6

What is the fastest way to detect whether a double value is a finite value (neither NaN nor positive/negative infinity) in IL without throwing an exception?

I was considering the following approaches (c# notation for reader's convenience only, in my project I'm using IL for this):

  1. !double.IsNaN(x) && !double.IsInfinity(x) - the most obvious and, probably, the slowest because 2 method calls are involved.

  2. (*(((long*) &x)) & 0x7fffffffffffffffL) < 0x7ff0000000000000L

or in IL:

  ldloca x
  conv.u 
  ldind.i8 
  ldc.i8 0x7fffffffffffffff
  and 
  ldc.i8 0x7ff0000000000000
  clt 

My questions about the second approach are:

  1. According to my research, this should precisely determine whether any given x is finite. Is this true?

  2. Is it the best possible way (performance-wise) to solve the task in IL, or is there a better (faster) solution?

P.S. I do appreciate recommendations to run my own benchmarks and find out, and will most certainly do this. Just thought maybe someone already had similar problem and knows the answer. P.P.S. Yes, I realize that we are talking abot nanoseconds here, and yes, they are important for my particular case

10

Microsoft use this:

public unsafe static bool IsNaN(double d)
{
    return (*(UInt64*)(&d) & 0x7FFFFFFFFFFFFFFFL) > 0x7FF0000000000000L;
}

And this:

public unsafe static bool IsInfinity(double d) 
{
    return (*(long*)(&d) & 0x7FFFFFFFFFFFFFFF) == 0x7FF0000000000000;
}

Unless the use of !double.IsNaN(x) && !double.IsInfinity(x) is the real bottleneck of your program, which I doubt, I recommend you to use theses functions, they will be easier to read and maintain.

  • put (*(((long*) &x)) & 0x7fffffffffffffffL) < 0x7ff0000000000000L in an inlined function, and be happy. – Binkan Salaryman Jun 18 '15 at 8:17
  • 1
    @BinkanSalaryman yes, he could, but if the OP is not the only one to maintain the code, he's got to write a very, very, very good comment... – Thomas Ayoub Jun 18 '15 at 8:18
  • Yes, indeed. Unless required just stick to the given .NET framework methods. – Binkan Salaryman Jun 18 '15 at 8:23
  • @Binkan Salaryman - performance is more important in this case vs. readability of the code. Thanks for your answer and comments. – Denis Yarkovoy Jun 18 '15 at 8:30
  • @BinkanSalaryman C# doesn't have the inline keyword. (Though the JIT compiler does inline when it thinks it's the better option.) – svick Jun 18 '15 at 20:48
1

Without unsafe context and mixing NaN, +Inf, -Inf values:

var isFinite = ((BitConverter.DoubleToInt64Bits(d) >> 52) & 0x7ff) != 0x7ff;

Explanation:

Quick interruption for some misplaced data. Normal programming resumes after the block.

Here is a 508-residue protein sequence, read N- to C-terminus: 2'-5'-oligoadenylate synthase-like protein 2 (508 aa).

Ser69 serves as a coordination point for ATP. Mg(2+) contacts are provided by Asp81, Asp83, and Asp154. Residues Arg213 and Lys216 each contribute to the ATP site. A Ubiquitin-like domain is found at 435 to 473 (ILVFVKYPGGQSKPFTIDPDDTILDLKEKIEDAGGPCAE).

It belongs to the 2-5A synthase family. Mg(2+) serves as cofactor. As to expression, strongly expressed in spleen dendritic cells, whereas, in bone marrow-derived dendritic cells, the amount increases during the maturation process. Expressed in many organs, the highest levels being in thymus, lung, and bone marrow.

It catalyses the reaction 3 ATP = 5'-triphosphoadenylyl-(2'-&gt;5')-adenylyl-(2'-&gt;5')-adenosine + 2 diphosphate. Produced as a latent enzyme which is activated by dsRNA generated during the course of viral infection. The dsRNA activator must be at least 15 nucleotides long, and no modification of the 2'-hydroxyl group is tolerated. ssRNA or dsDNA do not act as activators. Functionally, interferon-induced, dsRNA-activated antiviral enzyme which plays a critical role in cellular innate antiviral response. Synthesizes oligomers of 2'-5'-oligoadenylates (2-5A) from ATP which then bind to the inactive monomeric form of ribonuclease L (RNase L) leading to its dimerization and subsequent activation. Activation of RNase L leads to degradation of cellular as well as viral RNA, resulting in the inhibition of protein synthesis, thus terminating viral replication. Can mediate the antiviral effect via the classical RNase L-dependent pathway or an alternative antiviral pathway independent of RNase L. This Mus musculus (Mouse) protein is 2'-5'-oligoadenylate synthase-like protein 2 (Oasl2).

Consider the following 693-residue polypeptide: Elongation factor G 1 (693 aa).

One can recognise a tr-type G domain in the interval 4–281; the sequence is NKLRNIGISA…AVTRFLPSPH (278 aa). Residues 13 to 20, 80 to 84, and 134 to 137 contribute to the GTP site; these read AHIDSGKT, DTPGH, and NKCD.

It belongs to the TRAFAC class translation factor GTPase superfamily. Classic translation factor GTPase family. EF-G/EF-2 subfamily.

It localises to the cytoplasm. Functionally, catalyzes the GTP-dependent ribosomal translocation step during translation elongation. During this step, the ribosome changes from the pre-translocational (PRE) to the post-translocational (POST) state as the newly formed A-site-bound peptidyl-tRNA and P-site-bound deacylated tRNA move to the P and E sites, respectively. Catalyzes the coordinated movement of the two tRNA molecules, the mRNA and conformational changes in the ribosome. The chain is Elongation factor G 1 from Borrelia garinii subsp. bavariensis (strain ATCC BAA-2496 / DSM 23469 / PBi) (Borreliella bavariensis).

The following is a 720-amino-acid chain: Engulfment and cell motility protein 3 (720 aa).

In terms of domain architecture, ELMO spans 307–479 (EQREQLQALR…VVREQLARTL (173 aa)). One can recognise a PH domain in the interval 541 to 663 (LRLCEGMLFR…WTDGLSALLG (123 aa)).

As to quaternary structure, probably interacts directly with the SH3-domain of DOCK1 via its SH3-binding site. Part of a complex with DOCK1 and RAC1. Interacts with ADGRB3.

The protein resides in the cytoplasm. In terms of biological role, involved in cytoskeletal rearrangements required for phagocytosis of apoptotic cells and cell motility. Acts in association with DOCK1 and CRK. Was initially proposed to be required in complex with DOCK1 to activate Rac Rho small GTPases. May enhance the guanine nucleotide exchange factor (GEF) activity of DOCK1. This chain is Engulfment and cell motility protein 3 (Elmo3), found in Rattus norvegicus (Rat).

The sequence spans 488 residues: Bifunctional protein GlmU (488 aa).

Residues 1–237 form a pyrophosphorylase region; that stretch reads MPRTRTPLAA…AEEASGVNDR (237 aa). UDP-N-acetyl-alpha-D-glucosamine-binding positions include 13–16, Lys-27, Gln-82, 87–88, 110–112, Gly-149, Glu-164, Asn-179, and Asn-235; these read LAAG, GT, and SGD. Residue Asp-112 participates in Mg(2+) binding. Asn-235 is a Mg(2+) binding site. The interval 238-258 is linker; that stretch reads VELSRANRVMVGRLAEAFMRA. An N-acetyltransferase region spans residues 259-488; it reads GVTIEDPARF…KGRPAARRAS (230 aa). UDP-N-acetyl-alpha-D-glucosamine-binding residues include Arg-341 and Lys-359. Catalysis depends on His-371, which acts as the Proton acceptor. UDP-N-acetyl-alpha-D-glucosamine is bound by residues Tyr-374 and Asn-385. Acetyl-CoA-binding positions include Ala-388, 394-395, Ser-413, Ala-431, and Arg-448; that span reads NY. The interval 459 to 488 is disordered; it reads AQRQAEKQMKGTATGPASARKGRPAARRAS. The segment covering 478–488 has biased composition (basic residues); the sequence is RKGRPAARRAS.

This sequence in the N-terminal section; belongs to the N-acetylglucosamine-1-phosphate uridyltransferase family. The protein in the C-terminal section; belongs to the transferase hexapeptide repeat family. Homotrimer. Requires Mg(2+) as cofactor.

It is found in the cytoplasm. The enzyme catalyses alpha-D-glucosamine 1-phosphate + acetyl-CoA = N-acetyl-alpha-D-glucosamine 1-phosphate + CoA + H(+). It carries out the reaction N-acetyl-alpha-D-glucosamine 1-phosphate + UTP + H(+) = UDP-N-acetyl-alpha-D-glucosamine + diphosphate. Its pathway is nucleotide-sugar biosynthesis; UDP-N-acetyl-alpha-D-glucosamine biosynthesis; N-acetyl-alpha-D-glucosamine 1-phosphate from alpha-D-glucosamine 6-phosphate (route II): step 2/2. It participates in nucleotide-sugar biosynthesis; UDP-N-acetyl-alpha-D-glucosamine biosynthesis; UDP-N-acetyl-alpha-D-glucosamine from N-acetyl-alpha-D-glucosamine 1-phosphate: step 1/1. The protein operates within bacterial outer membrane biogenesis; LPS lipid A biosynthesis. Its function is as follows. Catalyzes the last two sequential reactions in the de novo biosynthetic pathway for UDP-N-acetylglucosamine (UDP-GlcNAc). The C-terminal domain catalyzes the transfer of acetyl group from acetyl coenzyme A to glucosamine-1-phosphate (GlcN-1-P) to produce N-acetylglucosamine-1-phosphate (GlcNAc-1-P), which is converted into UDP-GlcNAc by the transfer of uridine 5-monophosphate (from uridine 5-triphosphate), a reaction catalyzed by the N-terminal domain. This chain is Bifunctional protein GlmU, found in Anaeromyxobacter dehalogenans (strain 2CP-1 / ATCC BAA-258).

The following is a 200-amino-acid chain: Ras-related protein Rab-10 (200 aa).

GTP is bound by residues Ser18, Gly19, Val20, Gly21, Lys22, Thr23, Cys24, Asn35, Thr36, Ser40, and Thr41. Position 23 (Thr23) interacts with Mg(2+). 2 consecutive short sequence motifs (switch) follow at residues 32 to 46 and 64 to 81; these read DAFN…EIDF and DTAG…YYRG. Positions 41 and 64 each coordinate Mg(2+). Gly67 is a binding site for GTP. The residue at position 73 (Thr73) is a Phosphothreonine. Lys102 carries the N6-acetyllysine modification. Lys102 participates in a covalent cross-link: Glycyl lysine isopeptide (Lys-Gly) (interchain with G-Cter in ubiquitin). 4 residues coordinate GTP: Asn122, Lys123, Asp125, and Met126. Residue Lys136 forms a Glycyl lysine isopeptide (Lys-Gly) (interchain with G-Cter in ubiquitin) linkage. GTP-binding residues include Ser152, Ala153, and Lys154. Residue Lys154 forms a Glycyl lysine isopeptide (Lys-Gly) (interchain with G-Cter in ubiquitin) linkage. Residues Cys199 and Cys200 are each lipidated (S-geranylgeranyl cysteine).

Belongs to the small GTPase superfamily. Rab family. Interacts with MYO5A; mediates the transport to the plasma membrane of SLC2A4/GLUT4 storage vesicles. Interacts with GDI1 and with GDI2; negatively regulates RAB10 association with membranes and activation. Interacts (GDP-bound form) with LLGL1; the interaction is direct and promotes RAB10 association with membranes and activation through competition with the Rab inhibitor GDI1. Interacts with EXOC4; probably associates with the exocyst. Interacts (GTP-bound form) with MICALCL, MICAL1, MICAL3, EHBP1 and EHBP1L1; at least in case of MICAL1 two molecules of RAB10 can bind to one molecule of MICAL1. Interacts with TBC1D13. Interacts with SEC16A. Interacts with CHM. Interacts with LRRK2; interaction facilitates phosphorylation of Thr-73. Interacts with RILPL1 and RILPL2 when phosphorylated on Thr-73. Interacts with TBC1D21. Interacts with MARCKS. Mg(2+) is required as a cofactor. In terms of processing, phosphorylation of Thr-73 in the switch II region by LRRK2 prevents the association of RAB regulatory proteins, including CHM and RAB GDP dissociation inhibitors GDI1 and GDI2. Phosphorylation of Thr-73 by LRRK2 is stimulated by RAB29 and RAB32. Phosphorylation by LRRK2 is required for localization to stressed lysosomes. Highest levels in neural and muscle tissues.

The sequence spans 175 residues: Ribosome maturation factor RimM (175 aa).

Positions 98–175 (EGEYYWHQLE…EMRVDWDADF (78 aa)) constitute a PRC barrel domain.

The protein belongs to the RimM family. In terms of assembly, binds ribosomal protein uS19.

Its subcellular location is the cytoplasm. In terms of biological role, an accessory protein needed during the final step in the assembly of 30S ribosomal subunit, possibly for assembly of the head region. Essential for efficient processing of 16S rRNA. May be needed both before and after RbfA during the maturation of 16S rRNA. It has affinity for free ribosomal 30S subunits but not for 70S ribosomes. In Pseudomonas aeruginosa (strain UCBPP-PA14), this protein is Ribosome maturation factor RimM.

A double is a 64 bits value stored as:

  • 1 bit for the sign
  • 11 bits for the exponent
  • 52 bits for the mantissa
Bit No:  63  62~~~~~~~52  51~~~~~~~~~~~~~~~~~~~~~~~~~~~~~~~~~~~~~~~~~~~~~~~~~0
Bit:      0  00000000000  0000000000000000000000000000000000000000000000000000
       sign   exponent                         mantissa

If sign = 0 && exponent == 11111111111 && mantissa == 0   =>   +Infinity
If sign = 1 && exponent == 11111111111 && mantissa == 0   =>   -Infinity
If             exponent == 11111111111 && mantissa != 0   =>   NaN
If             exponent != 11111111111                    =>   Finite

In other terms:
If exponent == 11111111111   =>   Not finite
If exponent != 11111111111   =>   Finite

Step 1: Convert double as Int64 bits (DoubleToInt64Bits)
Step 2: Shift right 52 bits to remove mantissa (>> 52)
Step 3: Mask exponent bits to remove sign (& 0x7ff)
Step 4: Check if all remaining bits are set to 1

Note: 0b11111111111 = 0x7ff = 2047

Finally, this can be simplified to:

var isFinite = (BitConverter.DoubleToInt64Bits(d) & 0x7ff0000000000000) != 0x7ff0000000000000;

In extension method and unsafe context:

internal static class ExtensionMethods
{
    public static unsafe bool IsFinite(this double d) => (*(long*)&d & 0x7ff0000000000000) != 0x7ff0000000000000;
}

Tests:

Console.WriteLine("NegativeInfinity is " + (double.NegativeInfinity.IsFinite() ? "finite" : "not finite"));
Console.WriteLine("PositiveInfinity is " + (double.PositiveInfinity.IsFinite() ? "finite" : "not finite"));
Console.WriteLine("NaN is " + (double.NaN.IsFinite() ? "finite" : "not finite"));
Console.WriteLine("Epsilon is " + (double.Epsilon.IsFinite() ? "finite" : "not finite"));
Console.WriteLine("MinValue is " + (double.MinValue.IsFinite() ? "finite" : "not finite"));
Console.WriteLine("MaxValue is " + (double.MaxValue.IsFinite() ? "finite" : "not finite"));

Result:

NegativeInfinity is not finite
PositiveInfinity is not finite
NaN is not finite
Epsilon is finite
MinValue is finite
MaxValue is finite
0

A good alternative without unsafe would be:

public static bool IsFinite(double value)
{
    return (value > double.NegativeInfinity && value < double.PositiveInfinity);
}

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